At the Painful Memory Erasure Lab

          Scientists at the Massachusetts Institute of Technology replaced negative memories of electric shocks in mice with the pleasurable one of mingling with mice of the opposite sex.

The Boston Globe

After working as an experimental subject for six months–half my lifespan–I was ready to relax a bit.  No more running round in mazes, responding to stimuli all day for me; these were supposed to be my golden months fer Christ sake, a time to reflect on what I’d accomplished on behalf of the institution of higher leaning I’d served so well.

But my plan to glide to a soft landing in the eternal quiet of the grave was hit by crosswinds, a downdraft and a stupid seagull in my right engine, so to speak.  I’d been shocked so many times that the slightest sound–a fellow test subject chomping on Charles River Rat Pellets, the Grey Poupon of mouse lab cuisine, for example–would send me up the wall and out of my cage.  That sort of behavior–as you might imagine–is frowned upon by underpaid adjunct lab assistants.

“I don’t care if you got an audition with the Boston Pops–pipe down!”


So out of the kindness of the humans’ hearts–I’ll continue when you stop laughing–they came up with cutting edge genetic tools to try to alter the emotional context of painful memories.  The hope is that someday they’ll be able to use them to erase the painful recollections that torture humans like Jerry, my personal human lab rat.  I see them come over his face whenever somebody brings a Diet Coke into the lunch room here at the Otto and Ruth B. Tucker Memorial Science Building; he recalls his senior high school prom, the pinnacle of his adolescent dating experience, when he spilled a cup of the brown beverage all over the white gown worn by his date, the zaftig Clydia Jean Wingo.

I want to help the poor sap, so I volunteered, hoping both he and I might find  surcease of our respective sources of pain.

And so here I am sniffing xenon gas, hoping that I won’t be so jumpy when I hear loud noises from now on.  This better be the decaf version.

Hmm–colorless and odorless, sort of like vodka.  Swirl it around the old nostrils, then with one big gulp like a swimmer getting a mouthful of air on the breath stroke, I swallow it down.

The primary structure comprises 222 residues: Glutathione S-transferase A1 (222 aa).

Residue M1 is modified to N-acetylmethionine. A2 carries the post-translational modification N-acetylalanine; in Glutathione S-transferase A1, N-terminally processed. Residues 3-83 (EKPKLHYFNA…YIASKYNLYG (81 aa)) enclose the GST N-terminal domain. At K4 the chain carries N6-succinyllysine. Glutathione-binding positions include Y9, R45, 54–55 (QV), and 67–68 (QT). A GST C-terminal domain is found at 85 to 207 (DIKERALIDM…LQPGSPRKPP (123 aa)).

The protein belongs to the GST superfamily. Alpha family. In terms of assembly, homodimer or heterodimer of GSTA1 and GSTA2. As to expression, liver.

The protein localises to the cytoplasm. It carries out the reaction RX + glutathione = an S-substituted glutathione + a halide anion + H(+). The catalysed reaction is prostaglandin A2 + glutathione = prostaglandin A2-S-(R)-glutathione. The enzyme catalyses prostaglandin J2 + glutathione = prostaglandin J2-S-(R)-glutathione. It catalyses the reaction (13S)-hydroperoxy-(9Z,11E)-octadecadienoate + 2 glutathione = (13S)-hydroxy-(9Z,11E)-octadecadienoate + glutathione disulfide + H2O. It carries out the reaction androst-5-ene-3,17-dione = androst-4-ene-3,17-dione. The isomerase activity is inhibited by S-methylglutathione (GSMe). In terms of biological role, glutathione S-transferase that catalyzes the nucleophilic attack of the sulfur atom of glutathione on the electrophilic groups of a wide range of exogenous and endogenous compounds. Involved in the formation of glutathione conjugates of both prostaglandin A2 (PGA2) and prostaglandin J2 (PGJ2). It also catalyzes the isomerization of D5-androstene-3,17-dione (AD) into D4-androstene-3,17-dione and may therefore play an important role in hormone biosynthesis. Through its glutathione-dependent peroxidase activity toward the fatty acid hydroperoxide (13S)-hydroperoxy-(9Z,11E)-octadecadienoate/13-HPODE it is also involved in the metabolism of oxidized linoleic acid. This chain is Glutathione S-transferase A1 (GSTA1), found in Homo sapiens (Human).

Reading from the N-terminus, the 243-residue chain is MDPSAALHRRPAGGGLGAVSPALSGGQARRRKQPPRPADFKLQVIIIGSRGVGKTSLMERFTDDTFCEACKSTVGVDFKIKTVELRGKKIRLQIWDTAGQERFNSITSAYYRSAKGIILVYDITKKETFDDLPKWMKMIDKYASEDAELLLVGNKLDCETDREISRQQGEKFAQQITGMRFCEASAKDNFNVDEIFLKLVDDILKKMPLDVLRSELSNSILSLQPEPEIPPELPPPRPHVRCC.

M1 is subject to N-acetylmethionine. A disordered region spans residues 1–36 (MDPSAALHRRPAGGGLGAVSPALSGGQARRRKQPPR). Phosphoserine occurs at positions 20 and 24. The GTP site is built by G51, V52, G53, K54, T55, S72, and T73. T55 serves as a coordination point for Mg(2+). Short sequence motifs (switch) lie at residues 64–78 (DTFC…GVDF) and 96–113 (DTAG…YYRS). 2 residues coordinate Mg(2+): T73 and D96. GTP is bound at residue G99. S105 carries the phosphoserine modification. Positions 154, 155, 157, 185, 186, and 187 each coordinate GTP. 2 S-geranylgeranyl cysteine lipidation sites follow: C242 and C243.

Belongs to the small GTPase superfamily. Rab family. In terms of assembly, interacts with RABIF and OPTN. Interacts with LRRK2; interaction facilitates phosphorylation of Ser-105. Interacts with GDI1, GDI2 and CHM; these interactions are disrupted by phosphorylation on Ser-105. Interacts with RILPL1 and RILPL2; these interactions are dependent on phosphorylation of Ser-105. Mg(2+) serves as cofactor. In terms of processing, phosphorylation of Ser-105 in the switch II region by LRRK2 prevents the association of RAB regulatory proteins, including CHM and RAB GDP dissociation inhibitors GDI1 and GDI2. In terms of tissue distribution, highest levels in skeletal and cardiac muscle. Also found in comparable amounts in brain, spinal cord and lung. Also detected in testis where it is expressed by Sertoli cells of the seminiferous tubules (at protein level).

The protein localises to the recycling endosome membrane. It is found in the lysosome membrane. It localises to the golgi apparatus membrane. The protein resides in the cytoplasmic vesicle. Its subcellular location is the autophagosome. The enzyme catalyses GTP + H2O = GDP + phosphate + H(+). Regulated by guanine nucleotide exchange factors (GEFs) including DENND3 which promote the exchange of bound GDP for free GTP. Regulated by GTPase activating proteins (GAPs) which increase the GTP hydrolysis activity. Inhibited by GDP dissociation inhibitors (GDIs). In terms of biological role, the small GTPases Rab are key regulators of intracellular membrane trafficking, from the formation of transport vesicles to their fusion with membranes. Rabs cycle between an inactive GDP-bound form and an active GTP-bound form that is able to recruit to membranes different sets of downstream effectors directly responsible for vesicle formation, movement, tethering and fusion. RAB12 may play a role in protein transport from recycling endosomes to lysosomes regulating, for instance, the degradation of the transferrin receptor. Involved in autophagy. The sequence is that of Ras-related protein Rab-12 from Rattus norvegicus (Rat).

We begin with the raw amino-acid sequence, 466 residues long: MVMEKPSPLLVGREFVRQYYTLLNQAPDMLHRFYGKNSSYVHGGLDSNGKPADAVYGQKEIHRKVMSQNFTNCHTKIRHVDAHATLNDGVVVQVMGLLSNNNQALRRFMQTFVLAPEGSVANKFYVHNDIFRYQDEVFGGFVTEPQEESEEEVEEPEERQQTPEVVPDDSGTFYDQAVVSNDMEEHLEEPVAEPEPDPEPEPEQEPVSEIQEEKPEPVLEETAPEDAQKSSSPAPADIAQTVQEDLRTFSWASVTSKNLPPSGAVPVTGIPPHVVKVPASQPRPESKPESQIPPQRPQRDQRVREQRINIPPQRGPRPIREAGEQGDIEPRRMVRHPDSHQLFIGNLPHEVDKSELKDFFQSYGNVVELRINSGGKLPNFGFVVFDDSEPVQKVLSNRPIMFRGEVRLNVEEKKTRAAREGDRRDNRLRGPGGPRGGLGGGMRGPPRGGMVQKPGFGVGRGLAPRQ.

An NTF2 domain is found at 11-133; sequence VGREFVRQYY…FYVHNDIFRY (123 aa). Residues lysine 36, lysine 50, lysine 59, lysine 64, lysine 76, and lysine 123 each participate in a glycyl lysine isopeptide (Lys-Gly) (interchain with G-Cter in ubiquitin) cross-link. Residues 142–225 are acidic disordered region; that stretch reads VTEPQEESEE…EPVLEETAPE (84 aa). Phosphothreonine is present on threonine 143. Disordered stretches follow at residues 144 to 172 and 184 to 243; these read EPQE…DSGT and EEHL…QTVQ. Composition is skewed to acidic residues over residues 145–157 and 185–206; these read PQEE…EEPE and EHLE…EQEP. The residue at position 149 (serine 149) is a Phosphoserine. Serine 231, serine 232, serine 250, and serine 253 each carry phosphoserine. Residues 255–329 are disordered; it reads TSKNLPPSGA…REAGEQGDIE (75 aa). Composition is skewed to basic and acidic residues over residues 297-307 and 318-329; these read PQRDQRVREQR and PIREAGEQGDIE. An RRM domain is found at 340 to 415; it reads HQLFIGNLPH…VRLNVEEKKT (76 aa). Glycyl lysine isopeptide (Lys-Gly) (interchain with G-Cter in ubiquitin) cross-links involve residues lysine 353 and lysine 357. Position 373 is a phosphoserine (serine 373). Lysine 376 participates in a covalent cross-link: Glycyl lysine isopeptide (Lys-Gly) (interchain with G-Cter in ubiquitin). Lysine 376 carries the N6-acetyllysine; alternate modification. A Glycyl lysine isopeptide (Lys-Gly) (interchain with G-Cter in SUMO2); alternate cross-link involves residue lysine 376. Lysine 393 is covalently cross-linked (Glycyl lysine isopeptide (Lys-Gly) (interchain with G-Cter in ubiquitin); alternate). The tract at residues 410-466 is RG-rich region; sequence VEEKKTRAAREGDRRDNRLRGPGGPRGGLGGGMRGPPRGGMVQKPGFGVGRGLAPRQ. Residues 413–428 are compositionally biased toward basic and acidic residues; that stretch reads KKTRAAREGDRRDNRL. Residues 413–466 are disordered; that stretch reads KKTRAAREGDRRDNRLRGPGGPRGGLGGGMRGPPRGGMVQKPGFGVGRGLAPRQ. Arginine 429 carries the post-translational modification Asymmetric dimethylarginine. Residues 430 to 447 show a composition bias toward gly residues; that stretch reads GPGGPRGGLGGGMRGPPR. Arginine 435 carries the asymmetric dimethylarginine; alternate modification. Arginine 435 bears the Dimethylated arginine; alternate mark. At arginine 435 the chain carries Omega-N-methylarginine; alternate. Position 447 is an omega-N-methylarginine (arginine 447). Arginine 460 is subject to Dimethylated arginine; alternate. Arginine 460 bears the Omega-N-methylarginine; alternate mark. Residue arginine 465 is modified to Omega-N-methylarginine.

Not bad–not bad at all.  Now, to see if this stuff works.

They start flashing images designed to recall the pain of electric shock; an electric chair, a toaster oven, an annoying solo by a “shred” guitar player.  Okay, I can handle this.  Is that all ya got?  C’mon, show me a live 220 volt wire or something.

They keep ‘em coming, but all I can think of is–mingling with mice of the opposite sex.  How . . . pleasant.

So this is what my new life will be like; all the pain and suffering I’ve been through before to earn my daily bread–gone!  And in its place images of Veronica, the cute little Peromyscus leucopus over in the hamster wheel division.  Gosh, she’d be so nice to come home to, as the old Cole Porter song put it.

What?  What’s that?  Her image seems to be speaking to me, as in a dream: Please put the lettuce away in the fridge, you don’t like it room temperature?  Don’t take a nap with my head on the throw pillows?  Could I at least send my mother-in-law a birthday card for once?  Would it kill me not to roll my eyes when Grey’s Anatomy is on?

Call the FDA–the cure is worse than the disease.

9 Months on the Picket Line

It has been more nearly four decades since I returned to work from a noon union meeting to find myself, along with about twenty others, locked out of the printing plant where we worked. Thus began a labor dispute that began in confusion, descended into torpor and ended in disarray.

The difference between labor and management at the time the dispute started was miniscule; less than twenty-five cents an hour. When a union rejects an employer’s last and final offer the employer is entitled to prevent employees from returning to work–hence the term “lock out,” which is now familiar to millions of Americans because Americans making millions–pro football and basketball players–have both been locked out in the past few years.

When we learned we’d been locked out, we organized a picket line, as was our right. For five weekday shifts of three hours a day each union member would receive $100. Not a big weekly wage, even in the mid-70′s, but if you found a part-time job or one with night hours, you could do all right.

Fred Allen


Our picket line was set up not on a city street but on Route 20 in central Massachusetts; to steal a formula from radio comedian Fred Allen, a nice place to visit–if you’re a truck. There are no sidewalks along that highway, which was originally the Boston Post Road, the first mail route between Boston and New York, and which subsequently developed into a major trucking route. With no foot traffic, our picket line was visible only to cars and trucks speeding by, and we must have struck passers-by as pathetic, or even ridiculous. The scenery rarely changed except for the weather and the flora; in the winter the field beside us was covered in snow, and in the summer a few blue cornflowers bloomed. I recall once or twice people stopping their cars–at significant personal risk–to give us donuts. More frequent were uplifted middle fingers–the state bird of Massachusetts.

In the United States picketing is legal as long as workers do not intimidate others or obstruct a public way; hence, the need to keep moving, so as not to block other’s passage. As is the case with most employers, the owner of the printing company hired an off-duty policeman to make sure we complied with that requirement, but given that the only object likely to cross our picket line was a truck, we eventually worked out a compromise. As long as we didn’t throw nails in the driveway, the cop wouldn’t force us to keep moving.

Marlon Brando in “On the Waterfront”